When I started editing my third book, Ladies of the Garden Club, I began to think maybe I had too many characters. In my first two books, I listed the characters with a few brief words identifying them at the beginning of the books. I have had positive feedback from readers that they liked that. But as I started the list for the third book, my list is much longer. The reason for this is except for the murderer and the victims many of the characters in my small town of Portage Falls are returning from the first two books. Not all, of course, but many still make an appearance.
The other day I ran into someone who had read The Blue Rose, and wanted to know if two characters she liked would be returning in Daylilies for Emily’s Garden. I had to tell her no, and then wondered if I should bring them back at least briefly in book four. People seem to get attached to certain characters. I know I do in certain series I read, and maybe even more so with my own series.
And that could be my problem. These characters become real to me, and it’s becoming harder to discard them. In Ladies of the Garden Club I’ve compounded the problem by creating a garden club that needs at least ten members. I mean I can’t have only five members, especially since it is members of the garden club who are being poisoned. The Portage Falls Garden Club meets more often because they’re working on a big project. I can’t just have women getting together so I have men meeting mornings over breakfast and coffee at Belle’s Diner just like the men you see in every restaurant all over the world. In both the Garden Club and the men meeting for breakfast, I’m bringing back characters from the first two books, but I need new characters, too. They create new interest plus I need new suspects, not that some of the returning characters can’t be the murderer.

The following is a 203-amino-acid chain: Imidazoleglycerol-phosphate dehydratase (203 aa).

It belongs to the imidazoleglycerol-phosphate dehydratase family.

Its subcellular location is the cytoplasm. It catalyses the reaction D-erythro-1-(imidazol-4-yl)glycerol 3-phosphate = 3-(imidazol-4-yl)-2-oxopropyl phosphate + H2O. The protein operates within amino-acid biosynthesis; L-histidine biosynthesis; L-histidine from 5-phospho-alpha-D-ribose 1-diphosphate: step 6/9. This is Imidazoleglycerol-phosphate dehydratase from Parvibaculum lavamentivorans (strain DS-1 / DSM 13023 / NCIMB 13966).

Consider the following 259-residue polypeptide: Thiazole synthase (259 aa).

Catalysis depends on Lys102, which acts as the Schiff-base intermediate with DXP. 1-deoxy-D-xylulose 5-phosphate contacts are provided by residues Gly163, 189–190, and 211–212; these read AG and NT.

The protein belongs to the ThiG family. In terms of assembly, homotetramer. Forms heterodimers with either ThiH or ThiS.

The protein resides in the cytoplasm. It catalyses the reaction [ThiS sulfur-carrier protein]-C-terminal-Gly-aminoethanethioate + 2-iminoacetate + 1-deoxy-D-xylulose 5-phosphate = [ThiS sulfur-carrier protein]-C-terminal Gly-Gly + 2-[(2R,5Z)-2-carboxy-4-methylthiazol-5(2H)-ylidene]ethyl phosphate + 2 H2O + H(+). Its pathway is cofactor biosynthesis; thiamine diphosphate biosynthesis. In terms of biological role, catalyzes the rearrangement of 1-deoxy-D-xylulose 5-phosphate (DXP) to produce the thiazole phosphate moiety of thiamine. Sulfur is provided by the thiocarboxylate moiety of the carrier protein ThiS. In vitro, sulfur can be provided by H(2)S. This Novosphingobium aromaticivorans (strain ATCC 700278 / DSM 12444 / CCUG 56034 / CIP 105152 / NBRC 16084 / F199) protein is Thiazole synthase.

In stand-alone mysteries, the author can walk away from his or her characters at the end of the book. The same would be true to some extent for a PI in a large city. The writer of a PI series would only need to keep a core group of friends or co-workers of their main character.
But I can’t as easily walk away from my characters both because they help define my small town, and because I am fond of many of them like Mayor Winifred (Fred) Partridge or Belle, the diner’s waitress. Yes, a few characters won’t return for various reasons and that’s okay, but with each new book comes brand new characters and many of those I like too much not to bring them back in following books even if it’s only in brief appearances.
Of course, in Ladies of the Garden Club there will be three victims and the murderer so they won’t return. But again I’ve created new characters who are neither murderer nor victim that I like too much to say good-bye to. So I guess my only option when making up my List of Characters at the beginning is to ignore those who appear so briefly that no one would consider them the murderer. And anyone I leave out won’t be. It wouldn’t be fair to do otherwise.
Do you like having characters return in the series you read?
If you write a series, how do you handle all the characters that seem to accumulate?